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Vol. 2, No. 8
AUGUST 2007­­

Insights from the

Federal Reserve Bank of Dall as

Hedge Fund Investors More Rational Than Rash
by Jeffery W. Gunther and Anna Zhang
The banking industry’s treatment of loans has undergone a dramatic

Hedge funds

transformation over the past two decades. While maintaining their traditional

have become

role in originating loans and holding them on their books, banks have become

increasingly important

more likely to create and sell securities backed by pools of loans and other debt

in financing the



Banks’ adoption of the “originate-to-distribute” model has been ac-

banking model.

companied by equally dramatic changes in risk management.1 When banks sell
these asset-backed securities to institutional investors, they disperse risks outside
the banking system. Banks also provide tools to address the risks of loans and
asset-backed securities through derivative instruments, such as interest-rate and
credit-default swaps. These changes not only enhance banks’ and investors’ ability to manage risk but also increase the availability of credit to businesses and

Integral to this process are
hedge funds—largely unregulated,
leveraged investment vehicles that,
unlike mutual funds, freely employ
complex and flexible trading strategies. As one of the most dynamic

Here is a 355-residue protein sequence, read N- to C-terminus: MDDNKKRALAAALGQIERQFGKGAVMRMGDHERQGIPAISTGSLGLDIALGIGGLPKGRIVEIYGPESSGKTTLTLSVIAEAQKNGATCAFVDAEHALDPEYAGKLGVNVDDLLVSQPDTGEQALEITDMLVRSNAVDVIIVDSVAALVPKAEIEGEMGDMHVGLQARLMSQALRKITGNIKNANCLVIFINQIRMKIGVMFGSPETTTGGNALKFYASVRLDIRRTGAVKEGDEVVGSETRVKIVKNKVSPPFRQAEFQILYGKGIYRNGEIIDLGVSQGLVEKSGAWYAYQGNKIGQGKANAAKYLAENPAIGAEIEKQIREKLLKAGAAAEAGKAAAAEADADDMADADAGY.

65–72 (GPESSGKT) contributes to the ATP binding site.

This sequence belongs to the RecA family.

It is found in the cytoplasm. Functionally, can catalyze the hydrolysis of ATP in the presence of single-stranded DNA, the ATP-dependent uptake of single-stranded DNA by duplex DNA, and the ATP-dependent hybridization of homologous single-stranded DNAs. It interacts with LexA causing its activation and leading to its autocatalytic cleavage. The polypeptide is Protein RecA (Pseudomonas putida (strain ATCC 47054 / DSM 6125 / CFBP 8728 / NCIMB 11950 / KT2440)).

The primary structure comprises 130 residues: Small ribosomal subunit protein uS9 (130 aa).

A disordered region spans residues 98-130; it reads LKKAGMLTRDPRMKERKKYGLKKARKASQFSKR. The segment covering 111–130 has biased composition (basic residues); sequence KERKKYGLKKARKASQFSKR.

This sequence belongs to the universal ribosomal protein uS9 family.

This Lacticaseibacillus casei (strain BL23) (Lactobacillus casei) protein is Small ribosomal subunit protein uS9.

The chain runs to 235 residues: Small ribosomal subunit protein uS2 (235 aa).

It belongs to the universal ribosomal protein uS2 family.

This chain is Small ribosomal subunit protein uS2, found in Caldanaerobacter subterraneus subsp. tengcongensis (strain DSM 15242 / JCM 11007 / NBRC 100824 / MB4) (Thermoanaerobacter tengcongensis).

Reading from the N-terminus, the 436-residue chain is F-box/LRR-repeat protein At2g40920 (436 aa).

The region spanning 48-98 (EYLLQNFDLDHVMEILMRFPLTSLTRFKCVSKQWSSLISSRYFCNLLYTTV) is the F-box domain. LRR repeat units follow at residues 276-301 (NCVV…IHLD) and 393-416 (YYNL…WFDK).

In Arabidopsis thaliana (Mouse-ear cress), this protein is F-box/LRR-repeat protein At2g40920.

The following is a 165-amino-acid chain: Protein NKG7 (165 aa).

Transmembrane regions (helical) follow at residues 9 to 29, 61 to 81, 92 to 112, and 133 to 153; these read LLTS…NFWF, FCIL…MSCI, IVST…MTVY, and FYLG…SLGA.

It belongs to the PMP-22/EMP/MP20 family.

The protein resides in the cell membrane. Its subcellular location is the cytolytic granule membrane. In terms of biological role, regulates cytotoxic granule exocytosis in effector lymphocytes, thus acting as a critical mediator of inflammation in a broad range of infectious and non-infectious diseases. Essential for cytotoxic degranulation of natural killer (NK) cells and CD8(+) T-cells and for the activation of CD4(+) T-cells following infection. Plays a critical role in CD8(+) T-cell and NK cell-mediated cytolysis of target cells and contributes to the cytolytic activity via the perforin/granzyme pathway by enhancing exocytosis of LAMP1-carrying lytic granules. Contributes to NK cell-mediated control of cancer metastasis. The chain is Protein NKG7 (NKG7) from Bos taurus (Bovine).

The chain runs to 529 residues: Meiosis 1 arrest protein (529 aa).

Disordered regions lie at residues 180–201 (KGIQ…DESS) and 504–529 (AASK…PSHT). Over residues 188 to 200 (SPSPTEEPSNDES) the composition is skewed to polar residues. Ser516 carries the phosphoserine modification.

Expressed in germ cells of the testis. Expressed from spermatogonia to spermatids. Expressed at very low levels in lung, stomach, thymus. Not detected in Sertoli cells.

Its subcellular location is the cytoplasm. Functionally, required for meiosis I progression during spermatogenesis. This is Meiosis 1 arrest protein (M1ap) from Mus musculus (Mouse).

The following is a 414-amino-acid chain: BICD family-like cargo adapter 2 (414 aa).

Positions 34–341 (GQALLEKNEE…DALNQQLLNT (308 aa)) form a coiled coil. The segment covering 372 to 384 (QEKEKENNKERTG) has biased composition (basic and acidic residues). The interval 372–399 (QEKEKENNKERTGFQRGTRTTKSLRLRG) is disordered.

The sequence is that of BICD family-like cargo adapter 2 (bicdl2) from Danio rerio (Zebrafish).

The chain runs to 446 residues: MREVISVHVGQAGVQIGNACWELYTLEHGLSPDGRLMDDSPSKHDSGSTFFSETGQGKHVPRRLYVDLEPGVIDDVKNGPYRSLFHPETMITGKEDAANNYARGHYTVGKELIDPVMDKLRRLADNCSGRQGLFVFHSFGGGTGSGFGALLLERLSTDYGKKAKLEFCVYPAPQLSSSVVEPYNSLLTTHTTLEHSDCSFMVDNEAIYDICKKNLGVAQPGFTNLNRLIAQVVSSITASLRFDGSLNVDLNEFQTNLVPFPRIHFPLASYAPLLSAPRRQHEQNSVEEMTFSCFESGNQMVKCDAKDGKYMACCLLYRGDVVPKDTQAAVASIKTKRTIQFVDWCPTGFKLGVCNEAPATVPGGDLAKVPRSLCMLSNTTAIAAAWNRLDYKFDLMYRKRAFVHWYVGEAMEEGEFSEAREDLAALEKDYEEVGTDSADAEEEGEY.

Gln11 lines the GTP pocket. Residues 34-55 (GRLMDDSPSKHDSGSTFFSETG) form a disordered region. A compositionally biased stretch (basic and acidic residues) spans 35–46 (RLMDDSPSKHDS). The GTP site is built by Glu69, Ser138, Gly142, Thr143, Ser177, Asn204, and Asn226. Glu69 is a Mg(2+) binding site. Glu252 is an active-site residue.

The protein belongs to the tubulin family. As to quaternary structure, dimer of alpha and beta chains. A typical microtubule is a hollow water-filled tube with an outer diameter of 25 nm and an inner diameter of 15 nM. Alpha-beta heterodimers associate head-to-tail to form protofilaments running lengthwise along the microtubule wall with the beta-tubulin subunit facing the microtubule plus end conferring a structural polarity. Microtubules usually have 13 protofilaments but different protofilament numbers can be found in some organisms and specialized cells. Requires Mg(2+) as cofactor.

forces among institutional investors,
they’ve become increasingly important
in financing the originate-to-distribute
banking model.
The shift in banking strategy and
the rise of hedge funds have led to
a financial system increasingly based
on the pricing and trading of complex
credit-related instruments. As a result,
investor and market behavior play a
greater role in overall financial steadiness. Hedge funds can contribute to
stability when they provide liquidity to
financial markets, particularly for risky
assets. In times of financial stress, the
funds can undermine stability if their
own health comes into question, triggering rapid withdrawals.
The roles of banks and institutional investors had evolved over the past
few years under generally favorable
conditions, without the stresses that
accompany financial turbulence.2 But
this year, troubles in the home mortgage market have meant steep losses
and closures at some hedge funds.
The situation has revealed some of the
risks inherent in hedge funds and the
originate-to-distribute model.
Hedge funds’ potential to roil
financial markets makes headlines.
Examining funds’ performance and
money flows over a decade, however,
provides a more balanced view of
their overall role in financial stability.
Except in especially adverse
circumstances, we find hedge fund
investors tend to focus on longerterm rather than immediate performance. In addition, they often
stick with successful fund managers
through a downturn. Such behavior
adds stability to hedge funds’ financial bases and limits capital flight.

increasingly popular in recent years
as institutional investors turned to
them as vehicles for pursuing outsized
returns.3 Industry estimates suggest
hedge funds account for more than
half the trading volume in distressed
debt, emerging market bonds and